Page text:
Nurses have voted to carry out a ballot on industrial action if the government imposes a freeze on pay increments.
Most (96.9%) of 460 nurses voting at the Royal College of Nursing (RCN) congress in Liverpool this week voted for a ballot of all RCN members if increments are frozen.
In January, RCN and other health unions rejected proposals to freeze the incremental pay for NHS staff in England, in exchange for a ‘no compulsory redundancy’ guarantee for some staff.
The RCN described the proposals as illogical and an “attack upon hard-working nurses”.
However, the no-redundancy offer was made in relation to nurses and others on pay bands 1-6, very few of whom would be at risk. In addition, the Department of Health when questioned, confirmed it had no authority to control foundation trusts to honour the agreement.
As well as the voting members support for the emergency resolution at RCN Congress debated yesterday, a show of hands of all voting and non-voting members also showed overwhelming support.
Speakers in the debate said industrial action – which has never been taken by members of the College so far – may include a work to rule, such as only working contracted hours, rather than going on strike.
In the debate, Tracey Budding, chair of RCN council’s membership representation committee, said: “It is a fundamental principle that members should not act in a way that is detrimental to patients.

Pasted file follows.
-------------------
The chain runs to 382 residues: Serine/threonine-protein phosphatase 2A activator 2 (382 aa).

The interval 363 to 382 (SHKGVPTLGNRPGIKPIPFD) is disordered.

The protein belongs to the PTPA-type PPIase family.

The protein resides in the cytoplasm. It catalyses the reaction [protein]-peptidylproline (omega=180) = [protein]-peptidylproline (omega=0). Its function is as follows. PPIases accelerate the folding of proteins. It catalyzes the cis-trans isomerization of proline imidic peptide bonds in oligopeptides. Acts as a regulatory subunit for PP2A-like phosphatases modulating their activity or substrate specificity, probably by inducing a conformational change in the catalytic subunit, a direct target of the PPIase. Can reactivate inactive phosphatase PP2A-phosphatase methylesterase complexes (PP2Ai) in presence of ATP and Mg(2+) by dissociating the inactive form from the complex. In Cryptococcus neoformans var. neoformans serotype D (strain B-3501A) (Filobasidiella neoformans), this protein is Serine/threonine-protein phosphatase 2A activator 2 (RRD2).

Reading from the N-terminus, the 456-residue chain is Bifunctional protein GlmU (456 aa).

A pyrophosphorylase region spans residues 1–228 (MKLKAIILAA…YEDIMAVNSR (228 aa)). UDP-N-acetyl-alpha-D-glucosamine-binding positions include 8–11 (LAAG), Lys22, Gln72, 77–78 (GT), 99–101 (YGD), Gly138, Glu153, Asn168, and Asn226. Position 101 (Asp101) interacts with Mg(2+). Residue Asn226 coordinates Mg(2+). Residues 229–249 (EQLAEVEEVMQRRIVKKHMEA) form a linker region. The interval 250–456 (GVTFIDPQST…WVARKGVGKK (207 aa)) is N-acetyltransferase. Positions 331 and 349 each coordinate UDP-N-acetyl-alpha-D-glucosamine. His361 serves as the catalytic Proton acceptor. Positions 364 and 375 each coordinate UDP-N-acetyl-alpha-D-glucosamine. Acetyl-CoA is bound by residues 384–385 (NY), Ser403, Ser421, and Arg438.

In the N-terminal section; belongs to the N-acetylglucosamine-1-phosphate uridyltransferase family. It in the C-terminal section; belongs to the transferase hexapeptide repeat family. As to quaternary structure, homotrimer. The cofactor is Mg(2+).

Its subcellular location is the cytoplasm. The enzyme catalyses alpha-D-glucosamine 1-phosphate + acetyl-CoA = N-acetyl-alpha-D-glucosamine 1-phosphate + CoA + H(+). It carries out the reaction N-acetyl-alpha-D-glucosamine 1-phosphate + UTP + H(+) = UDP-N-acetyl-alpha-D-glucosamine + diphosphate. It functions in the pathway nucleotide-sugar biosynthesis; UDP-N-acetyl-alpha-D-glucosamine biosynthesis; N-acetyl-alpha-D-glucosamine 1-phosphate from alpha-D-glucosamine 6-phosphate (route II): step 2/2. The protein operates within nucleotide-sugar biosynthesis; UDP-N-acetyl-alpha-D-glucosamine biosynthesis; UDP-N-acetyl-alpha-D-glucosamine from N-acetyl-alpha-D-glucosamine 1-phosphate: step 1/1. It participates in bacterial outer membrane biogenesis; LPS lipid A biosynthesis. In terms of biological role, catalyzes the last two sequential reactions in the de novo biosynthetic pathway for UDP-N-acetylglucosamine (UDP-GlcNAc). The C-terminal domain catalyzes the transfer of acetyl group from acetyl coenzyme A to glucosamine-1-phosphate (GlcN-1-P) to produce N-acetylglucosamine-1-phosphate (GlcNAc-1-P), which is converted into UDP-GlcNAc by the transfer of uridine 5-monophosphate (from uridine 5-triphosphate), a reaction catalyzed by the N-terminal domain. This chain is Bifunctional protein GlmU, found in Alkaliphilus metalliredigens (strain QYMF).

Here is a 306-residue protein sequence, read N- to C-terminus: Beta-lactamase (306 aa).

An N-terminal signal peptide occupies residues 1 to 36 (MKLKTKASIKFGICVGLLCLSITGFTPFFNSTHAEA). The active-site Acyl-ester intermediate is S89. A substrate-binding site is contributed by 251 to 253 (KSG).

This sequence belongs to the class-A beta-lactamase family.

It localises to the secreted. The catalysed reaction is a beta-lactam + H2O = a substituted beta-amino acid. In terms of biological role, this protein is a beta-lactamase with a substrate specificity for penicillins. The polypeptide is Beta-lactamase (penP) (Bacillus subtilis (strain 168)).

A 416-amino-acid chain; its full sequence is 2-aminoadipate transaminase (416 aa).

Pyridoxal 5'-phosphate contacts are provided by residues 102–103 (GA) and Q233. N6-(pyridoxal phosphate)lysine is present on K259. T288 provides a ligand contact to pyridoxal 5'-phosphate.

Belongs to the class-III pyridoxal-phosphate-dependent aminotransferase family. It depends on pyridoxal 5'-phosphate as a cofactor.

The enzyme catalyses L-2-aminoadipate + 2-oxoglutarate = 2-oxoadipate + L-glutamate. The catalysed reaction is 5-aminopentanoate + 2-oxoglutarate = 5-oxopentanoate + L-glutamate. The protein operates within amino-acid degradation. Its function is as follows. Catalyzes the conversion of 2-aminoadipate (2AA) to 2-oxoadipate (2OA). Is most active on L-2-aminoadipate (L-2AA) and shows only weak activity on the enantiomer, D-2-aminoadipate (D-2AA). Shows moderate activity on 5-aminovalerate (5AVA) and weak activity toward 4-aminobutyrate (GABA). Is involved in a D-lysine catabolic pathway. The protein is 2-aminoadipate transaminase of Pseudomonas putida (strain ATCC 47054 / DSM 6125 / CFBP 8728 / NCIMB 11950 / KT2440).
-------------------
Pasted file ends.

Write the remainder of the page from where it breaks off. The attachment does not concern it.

“Let me also be clear. We have never taken industrial action, but we have been pushed to the threat of a ballot. Just the threat has been enough to make people see sense.”
Dr Peter Carter, RCN chief executive and general secretary, said: “Nurses are not going to do anything that damages patient care. This is a symptom of nurses feeling that the government may be listening but they are not hearing.
“The increment proposal was roundly rejected over Christmas and delegates were very surprised when the health minister [Anne Milton] referred to this in her speech – there was a gasp throughout the hall.
“There is despair about their legally binding terms and conditions apparently going to be flagrantly disregarded. I would hope the Department of Health would rethink this. Delegates wanted to send a very firm message to the government – nurses are saying they have had enough.”
RCN members can take industrial action in line with trade union legislation. However, College rules say members shall not act in any way that is detrimental to the wellbeing or interests of their patients or clients.